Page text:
51 Difficult asthma / when to refer Asthma that is not well controlled despite moderate dose ICS plus add on medication eg Seretide 500 ug / dayPreviously - Difficult asthma clinic at Mater Children’s Hospital6 years and olderPoorly controlled asthmaPhysician, nurse, scientists, psychologist and research assistantTop 3 reasons: Not asthma, poor inhalation technique, poor adherenceComprehensive Asthma Assessment and Management ProgramWhen to refer?Worried about diagnosis: Chronic moist cough, poor weight gain, focal signsNot well controlled on Flixotide 250 ug per day and good inhalation technique.
52 Managing acute asthma in your practice Stay calm and keep them calmCall for help (000) if severe or dose not respond to first dose of salbutamolAirway and oxygen (keep sats >94%)Given salbutamol [a lot] – Asthma foundation 4 puffs (but can give up to 12puffs)Given oral prednisone 2mg/kg orally (no need for IV)If responds:Give written planEnsure knows how to give medicationFollow-up to review managementPatient should go to hospital if needing reliever more than every 3 hours.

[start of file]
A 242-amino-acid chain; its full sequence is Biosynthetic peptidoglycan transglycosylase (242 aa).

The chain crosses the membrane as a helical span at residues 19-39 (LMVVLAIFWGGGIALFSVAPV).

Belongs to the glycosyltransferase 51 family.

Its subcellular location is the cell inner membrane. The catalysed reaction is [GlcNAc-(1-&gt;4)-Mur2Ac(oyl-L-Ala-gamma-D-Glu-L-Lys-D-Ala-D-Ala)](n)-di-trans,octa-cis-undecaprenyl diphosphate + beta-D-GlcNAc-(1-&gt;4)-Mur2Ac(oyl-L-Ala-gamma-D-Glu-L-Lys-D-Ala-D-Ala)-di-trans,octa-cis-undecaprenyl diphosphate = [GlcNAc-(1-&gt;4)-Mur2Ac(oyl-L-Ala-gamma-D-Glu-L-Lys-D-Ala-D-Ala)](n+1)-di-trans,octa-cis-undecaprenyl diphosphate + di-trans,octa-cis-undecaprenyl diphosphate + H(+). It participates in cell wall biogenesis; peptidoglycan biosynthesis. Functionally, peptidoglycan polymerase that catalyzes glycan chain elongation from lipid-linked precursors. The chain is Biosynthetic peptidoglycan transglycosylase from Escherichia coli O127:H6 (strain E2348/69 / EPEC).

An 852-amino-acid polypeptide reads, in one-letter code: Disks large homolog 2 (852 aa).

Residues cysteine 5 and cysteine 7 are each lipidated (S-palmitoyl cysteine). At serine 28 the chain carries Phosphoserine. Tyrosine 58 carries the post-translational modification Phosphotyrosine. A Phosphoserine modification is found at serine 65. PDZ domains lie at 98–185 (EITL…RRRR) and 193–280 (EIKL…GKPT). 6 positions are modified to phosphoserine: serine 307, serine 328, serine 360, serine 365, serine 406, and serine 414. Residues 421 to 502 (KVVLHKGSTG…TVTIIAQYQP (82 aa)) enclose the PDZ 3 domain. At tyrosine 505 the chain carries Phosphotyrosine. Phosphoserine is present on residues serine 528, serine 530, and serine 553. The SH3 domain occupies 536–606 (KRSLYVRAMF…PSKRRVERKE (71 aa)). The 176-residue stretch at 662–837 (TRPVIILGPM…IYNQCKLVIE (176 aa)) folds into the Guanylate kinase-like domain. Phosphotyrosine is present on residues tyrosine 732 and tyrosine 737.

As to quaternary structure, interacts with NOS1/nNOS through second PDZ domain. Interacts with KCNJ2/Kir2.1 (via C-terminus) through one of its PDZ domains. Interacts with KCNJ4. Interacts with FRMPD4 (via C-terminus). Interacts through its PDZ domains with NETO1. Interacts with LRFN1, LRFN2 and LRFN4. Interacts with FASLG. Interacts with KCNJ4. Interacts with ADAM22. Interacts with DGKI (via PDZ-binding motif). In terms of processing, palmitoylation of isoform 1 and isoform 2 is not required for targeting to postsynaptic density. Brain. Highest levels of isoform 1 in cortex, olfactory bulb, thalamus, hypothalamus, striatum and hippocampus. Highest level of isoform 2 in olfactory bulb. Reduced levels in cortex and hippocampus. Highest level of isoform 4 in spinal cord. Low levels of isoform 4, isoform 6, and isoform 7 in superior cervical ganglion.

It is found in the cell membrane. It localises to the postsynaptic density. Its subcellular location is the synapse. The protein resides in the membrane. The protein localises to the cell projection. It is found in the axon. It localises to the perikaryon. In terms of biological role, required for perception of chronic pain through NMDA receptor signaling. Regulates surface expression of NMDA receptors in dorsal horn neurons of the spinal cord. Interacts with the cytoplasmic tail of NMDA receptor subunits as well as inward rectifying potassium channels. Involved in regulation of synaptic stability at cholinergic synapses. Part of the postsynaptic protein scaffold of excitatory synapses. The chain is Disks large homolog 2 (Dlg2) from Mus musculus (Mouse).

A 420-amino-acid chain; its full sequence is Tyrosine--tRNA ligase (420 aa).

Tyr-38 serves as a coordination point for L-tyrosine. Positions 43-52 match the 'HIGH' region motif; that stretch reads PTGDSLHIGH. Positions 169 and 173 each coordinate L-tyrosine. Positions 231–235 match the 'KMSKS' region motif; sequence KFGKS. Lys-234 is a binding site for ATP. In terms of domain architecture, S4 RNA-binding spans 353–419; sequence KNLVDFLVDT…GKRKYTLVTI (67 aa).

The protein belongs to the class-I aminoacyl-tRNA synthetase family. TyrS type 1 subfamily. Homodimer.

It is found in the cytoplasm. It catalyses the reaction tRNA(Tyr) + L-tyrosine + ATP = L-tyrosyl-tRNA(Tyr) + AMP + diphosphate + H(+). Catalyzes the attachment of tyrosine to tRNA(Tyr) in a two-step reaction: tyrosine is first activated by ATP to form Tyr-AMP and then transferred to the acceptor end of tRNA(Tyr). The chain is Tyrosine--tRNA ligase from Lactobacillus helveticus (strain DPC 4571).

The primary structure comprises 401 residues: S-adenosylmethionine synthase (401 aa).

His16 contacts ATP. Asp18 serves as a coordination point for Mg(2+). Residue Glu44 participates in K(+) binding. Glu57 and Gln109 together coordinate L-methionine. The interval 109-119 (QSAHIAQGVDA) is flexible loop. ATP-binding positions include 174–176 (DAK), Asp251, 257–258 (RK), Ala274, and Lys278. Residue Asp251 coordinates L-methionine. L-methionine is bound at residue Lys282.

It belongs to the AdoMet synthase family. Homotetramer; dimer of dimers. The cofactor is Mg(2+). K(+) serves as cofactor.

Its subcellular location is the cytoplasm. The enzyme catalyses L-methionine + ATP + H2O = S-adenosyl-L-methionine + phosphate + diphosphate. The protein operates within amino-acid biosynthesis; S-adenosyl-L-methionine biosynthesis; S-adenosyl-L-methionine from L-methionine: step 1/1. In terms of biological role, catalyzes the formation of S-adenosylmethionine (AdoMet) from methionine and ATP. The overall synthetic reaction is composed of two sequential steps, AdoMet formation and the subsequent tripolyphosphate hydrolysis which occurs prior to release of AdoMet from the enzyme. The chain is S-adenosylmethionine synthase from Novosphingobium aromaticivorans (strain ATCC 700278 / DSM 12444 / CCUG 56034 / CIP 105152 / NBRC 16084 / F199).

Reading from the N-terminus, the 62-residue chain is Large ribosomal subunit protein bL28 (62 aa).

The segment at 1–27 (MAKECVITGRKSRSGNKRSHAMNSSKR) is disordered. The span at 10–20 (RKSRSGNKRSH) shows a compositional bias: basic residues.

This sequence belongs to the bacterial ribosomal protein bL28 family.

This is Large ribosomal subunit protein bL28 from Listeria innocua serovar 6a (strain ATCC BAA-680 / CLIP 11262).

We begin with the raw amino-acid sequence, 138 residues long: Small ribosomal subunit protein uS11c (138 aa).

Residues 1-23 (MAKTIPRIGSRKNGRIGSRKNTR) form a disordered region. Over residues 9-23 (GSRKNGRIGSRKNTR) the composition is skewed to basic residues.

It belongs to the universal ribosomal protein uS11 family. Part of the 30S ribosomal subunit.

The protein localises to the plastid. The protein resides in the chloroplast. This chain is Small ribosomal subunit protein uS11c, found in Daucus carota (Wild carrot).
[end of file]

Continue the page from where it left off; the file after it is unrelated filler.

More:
53 Lung function testing in General Practice Who performs LFT in children?What are the barriers to performing lung function testing?
54 Top Tips Confirm the diagnosis ICS History of musical not rattly wheeze, wheeze not coughReview when unwellLung function testingICSLow or moderate dose (Flixotide 50ug twice daily or 125 ug twice daily)Do not use LABA 1st line or in pre-school childrenDemonstrate use of spacer and check techniqueCheck for concerns as well as provide general educational informationProvide asthma planAsk about smoking / encourage stop smoking even if away from child.
56 In summary: Rapid flight through respiratory paediatrics Common presentations to general practiceHigh percentage managed by general paediatriciansDefinite role for tertiary specialists to treat, empower, educate and advocacy
57 Helping Kids Breathe and Sleep Better OUR VISION: To provide high quality holistic care in paediatric respiratory and sleep medicine to children and their families.OUR MISSION: Q-Class will provide readily accessible comprehensive care to children with respiratory and sleep problems in a multidisciplinary setting and promote ongoing health and well-being in partnership with their family.Helping Kids Breathe and Sleep Better